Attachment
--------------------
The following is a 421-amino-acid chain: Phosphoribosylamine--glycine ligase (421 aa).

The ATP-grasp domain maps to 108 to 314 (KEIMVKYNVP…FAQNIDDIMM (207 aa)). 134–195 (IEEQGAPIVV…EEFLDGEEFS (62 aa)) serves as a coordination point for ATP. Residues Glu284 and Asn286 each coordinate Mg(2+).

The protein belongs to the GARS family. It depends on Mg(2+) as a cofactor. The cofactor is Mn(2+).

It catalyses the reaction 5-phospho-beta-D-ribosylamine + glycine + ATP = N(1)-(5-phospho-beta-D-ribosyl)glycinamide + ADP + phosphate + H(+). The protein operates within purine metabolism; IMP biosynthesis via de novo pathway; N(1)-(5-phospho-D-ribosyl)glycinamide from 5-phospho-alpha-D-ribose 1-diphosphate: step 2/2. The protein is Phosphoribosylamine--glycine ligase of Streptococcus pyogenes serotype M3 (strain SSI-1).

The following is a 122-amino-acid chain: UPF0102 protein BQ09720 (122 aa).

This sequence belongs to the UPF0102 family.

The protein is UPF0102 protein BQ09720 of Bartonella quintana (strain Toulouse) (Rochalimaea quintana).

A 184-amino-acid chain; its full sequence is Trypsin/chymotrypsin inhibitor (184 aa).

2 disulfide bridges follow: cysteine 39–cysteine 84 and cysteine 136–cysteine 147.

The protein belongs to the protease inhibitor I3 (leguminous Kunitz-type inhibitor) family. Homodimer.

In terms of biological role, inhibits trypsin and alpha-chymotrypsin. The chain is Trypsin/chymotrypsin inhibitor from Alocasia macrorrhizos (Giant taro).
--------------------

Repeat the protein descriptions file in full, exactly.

The following is a 421-amino-acid chain: Phosphoribosylamine--glycine ligase (421 aa).

The ATP-grasp domain maps to 108 to 314 (KEIMVKYNVP…FAQNIDDIMM (207 aa)). 134–195 (IEEQGAPIVV…EEFLDGEEFS (62 aa)) serves as a coordination point for ATP. Residues Glu284 and Asn286 each coordinate Mg(2+).

The protein belongs to the GARS family. It depends on Mg(2+) as a cofactor. The cofactor is Mn(2+).

It catalyses the reaction 5-phospho-beta-D-ribosylamine + glycine + ATP = N(1)-(5-phospho-beta-D-ribosyl)glycinamide + ADP + phosphate + H(+). The protein operates within purine metabolism; IMP biosynthesis via de novo pathway; N(1)-(5-phospho-D-ribosyl)glycinamide from 5-phospho-alpha-D-ribose 1-diphosphate: step 2/2. The protein is Phosphoribosylamine--glycine ligase of Streptococcus pyogenes serotype M3 (strain SSI-1).

The following is a 122-amino-acid chain: UPF0102 protein BQ09720 (122 aa).

This sequence belongs to the UPF0102 family.

The protein is UPF0102 protein BQ09720 of Bartonella quintana (strain Toulouse) (Rochalimaea quintana).

A 184-amino-acid chain; its full sequence is Trypsin/chymotrypsin inhibitor (184 aa).

2 disulfide bridges follow: cysteine 39–cysteine 84 and cysteine 136–cysteine 147.

The protein belongs to the protease inhibitor I3 (leguminous Kunitz-type inhibitor) family. Homodimer.

In terms of biological role, inhibits trypsin and alpha-chymotrypsin. The chain is Trypsin/chymotrypsin inhibitor from Alocasia macrorrhizos (Giant taro).